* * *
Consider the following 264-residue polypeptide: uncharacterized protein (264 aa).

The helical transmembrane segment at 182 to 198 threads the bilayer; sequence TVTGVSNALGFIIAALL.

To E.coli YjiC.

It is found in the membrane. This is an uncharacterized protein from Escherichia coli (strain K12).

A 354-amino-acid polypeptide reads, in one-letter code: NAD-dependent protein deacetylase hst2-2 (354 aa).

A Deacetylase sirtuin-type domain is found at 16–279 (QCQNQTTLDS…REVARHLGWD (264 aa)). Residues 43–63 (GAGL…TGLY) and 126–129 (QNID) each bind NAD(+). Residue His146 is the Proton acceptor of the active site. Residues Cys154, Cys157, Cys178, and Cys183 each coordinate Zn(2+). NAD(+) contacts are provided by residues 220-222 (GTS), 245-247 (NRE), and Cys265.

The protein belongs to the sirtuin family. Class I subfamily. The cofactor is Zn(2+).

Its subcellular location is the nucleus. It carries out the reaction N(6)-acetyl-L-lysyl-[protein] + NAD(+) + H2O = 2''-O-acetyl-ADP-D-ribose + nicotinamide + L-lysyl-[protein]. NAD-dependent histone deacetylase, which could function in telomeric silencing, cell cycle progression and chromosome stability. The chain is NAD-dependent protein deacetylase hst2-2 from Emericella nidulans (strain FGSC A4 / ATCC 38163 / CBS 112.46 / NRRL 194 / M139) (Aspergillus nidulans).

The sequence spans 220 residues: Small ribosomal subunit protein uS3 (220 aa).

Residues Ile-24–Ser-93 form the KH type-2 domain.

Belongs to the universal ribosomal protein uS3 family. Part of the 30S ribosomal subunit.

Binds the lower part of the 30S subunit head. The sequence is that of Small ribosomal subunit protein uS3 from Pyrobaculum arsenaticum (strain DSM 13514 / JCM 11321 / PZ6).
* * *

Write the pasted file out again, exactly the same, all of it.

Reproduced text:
Consider the following 264-residue polypeptide: uncharacterized protein (264 aa).

The helical transmembrane segment at 182 to 198 threads the bilayer; sequence TVTGVSNALGFIIAALL.

To E.coli YjiC.

It is found in the membrane. This is an uncharacterized protein from Escherichia coli (strain K12).

A 354-amino-acid polypeptide reads, in one-letter code: NAD-dependent protein deacetylase hst2-2 (354 aa).

A Deacetylase sirtuin-type domain is found at 16–279 (QCQNQTTLDS…REVARHLGWD (264 aa)). Residues 43–63 (GAGL…TGLY) and 126–129 (QNID) each bind NAD(+). Residue His146 is the Proton acceptor of the active site. Residues Cys154, Cys157, Cys178, and Cys183 each coordinate Zn(2+). NAD(+) contacts are provided by residues 220-222 (GTS), 245-247 (NRE), and Cys265.

The protein belongs to the sirtuin family. Class I subfamily. The cofactor is Zn(2+).

Its subcellular location is the nucleus. It carries out the reaction N(6)-acetyl-L-lysyl-[protein] + NAD(+) + H2O = 2''-O-acetyl-ADP-D-ribose + nicotinamide + L-lysyl-[protein]. NAD-dependent histone deacetylase, which could function in telomeric silencing, cell cycle progression and chromosome stability. The chain is NAD-dependent protein deacetylase hst2-2 from Emericella nidulans (strain FGSC A4 / ATCC 38163 / CBS 112.46 / NRRL 194 / M139) (Aspergillus nidulans).

The sequence spans 220 residues: Small ribosomal subunit protein uS3 (220 aa).

Residues Ile-24–Ser-93 form the KH type-2 domain.

Belongs to the universal ribosomal protein uS3 family. Part of the 30S ribosomal subunit.

Binds the lower part of the 30S subunit head. The sequence is that of Small ribosomal subunit protein uS3 from Pyrobaculum arsenaticum (strain DSM 13514 / JCM 11321 / PZ6).